How the mighty have fallen. A Chelsea side that less than a year ago was being heralded as potentially the greatest side ever to grace the Premier League and tipped to emulate Arsenal's famed Invincibles, now sit just one place above the relegation zone.
The once-impenetrable defence now looks fragile, conceding more goals than any other side in the league. Cesc Fabregas has yet to register an assist and Hazard is yet to score a goal. Performances have been flat - there has been little speed and drive going forward (bar one strong attacking performance against West Brom), and a dearth of intensity in trying to win the ball back has been evident.
This, simply, looks nothing like the successful Chelsea of old. Nor does it look remotely like a typical Jose Mourinho team.
BECOME A WRITER
Do you have what it takes? Sign up today and send over your 250 word test article: http://gms.to/haveyoursay3
Article continues below
All the characteristics commonly associated with a Mourinho team have been totally absent from the first five performances; perhaps more concerning, however, is that all the characteristics typically associated with the Special One himself have been completely scarce.
I was excited to see Mourinho come out fighting after the 3-1 loss to Everton at the weekend - what we saw instead was a timid suggestion that his side had done all they could. And I think that was truly the moment I began to have a slight tinge of concern about Mourinho going forward.
Article continues below
At this point, I would just like to emphasise that I am not by any means suggesting Mourinho should be sacked. Love him or hate him, he is a superb manager who deserves the utmost respect and should, of course, be afforded the time to put things right.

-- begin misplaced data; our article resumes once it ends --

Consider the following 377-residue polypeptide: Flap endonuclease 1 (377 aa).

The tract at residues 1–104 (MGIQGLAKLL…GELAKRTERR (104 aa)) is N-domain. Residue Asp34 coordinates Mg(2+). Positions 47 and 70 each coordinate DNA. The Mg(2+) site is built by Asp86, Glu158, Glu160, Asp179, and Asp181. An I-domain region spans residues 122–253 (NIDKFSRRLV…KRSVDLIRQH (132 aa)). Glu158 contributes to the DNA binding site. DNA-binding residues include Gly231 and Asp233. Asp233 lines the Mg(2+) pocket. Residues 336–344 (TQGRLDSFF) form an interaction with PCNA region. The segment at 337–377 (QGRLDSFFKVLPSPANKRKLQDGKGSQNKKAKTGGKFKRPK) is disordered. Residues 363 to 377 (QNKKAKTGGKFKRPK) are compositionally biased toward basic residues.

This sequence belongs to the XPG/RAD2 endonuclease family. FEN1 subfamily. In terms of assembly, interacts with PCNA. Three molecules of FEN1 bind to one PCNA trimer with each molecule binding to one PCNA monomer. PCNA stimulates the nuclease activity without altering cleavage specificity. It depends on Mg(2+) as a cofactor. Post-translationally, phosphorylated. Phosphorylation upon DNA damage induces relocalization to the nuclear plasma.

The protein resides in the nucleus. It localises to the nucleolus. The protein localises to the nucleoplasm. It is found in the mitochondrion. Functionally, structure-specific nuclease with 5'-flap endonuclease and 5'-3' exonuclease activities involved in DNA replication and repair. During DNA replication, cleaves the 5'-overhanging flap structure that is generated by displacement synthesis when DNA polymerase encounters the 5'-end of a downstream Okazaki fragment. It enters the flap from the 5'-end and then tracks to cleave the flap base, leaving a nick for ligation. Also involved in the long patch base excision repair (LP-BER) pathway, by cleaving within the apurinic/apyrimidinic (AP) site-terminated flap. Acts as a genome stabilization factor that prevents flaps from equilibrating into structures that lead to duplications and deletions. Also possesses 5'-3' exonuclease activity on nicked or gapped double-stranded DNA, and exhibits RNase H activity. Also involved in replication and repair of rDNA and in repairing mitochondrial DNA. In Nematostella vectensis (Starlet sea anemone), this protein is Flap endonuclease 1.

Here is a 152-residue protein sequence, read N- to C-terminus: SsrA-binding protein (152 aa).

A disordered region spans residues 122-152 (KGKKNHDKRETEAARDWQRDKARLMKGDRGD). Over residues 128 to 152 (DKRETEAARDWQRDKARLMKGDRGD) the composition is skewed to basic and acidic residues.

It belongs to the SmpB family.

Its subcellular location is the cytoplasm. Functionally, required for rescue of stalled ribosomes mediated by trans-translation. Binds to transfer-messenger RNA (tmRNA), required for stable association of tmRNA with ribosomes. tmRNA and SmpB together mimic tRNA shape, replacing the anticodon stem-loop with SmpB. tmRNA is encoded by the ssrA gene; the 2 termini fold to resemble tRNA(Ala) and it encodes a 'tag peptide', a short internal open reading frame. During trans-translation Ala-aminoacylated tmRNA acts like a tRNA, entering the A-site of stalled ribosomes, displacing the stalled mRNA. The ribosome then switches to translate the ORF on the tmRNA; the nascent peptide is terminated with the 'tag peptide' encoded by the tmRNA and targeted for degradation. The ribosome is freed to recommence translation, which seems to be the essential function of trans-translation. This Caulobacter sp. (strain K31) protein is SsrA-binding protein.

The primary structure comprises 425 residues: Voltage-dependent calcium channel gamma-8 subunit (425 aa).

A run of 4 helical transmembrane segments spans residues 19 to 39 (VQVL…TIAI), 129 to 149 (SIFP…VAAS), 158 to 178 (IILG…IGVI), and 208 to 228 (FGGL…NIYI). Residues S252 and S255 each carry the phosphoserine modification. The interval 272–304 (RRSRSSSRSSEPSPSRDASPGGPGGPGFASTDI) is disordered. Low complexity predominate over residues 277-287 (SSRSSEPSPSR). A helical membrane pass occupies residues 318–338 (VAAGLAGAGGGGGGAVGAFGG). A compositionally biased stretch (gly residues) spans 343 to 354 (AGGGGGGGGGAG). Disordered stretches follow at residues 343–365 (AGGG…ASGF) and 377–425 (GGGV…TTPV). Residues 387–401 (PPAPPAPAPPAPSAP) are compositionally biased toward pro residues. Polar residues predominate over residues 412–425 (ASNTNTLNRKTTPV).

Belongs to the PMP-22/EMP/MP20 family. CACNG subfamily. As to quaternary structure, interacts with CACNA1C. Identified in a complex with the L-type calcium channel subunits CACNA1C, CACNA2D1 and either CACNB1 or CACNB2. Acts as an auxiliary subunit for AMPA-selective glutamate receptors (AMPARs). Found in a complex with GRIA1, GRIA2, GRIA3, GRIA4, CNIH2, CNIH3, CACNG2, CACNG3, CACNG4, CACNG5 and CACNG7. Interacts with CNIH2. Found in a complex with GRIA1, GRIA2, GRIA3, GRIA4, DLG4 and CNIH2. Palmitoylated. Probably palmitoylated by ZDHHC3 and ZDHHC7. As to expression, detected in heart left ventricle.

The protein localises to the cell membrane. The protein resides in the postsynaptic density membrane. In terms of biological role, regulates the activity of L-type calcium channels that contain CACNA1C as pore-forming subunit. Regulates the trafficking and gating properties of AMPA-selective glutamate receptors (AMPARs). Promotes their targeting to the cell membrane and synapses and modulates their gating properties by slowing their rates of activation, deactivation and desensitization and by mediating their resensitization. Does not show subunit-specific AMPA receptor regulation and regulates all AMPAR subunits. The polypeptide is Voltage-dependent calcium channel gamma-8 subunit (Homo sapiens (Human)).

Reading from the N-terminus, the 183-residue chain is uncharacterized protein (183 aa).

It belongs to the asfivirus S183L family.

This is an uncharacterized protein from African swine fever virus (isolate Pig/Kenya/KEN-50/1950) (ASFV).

However, as much as the players must come out fighting, so should Mourinho. He has gained notoriety for his fiery character, particularly when faced with tough situations. He is known as someone uncompromising and unafraid to call his players out in public. He named players he felt were underperforming earlier on in the season, yet refused to criticise a lacklustre display at Everton.
This is not the manager-pushing, eye-poking, insulting Mourinho we've become accustomed to. I'm by no means condoning these actions, but at least they showed a bit of desire that his players could look to and respond to. Being told their performances are acceptable will just lead to more of the same.
I fear that he is too busy trying to maintain his 'Happy One' persona. I sincerely hope that under that facade the fire is still burning, because I fear that the fight may be beginning to go right when Chelsea need it the most.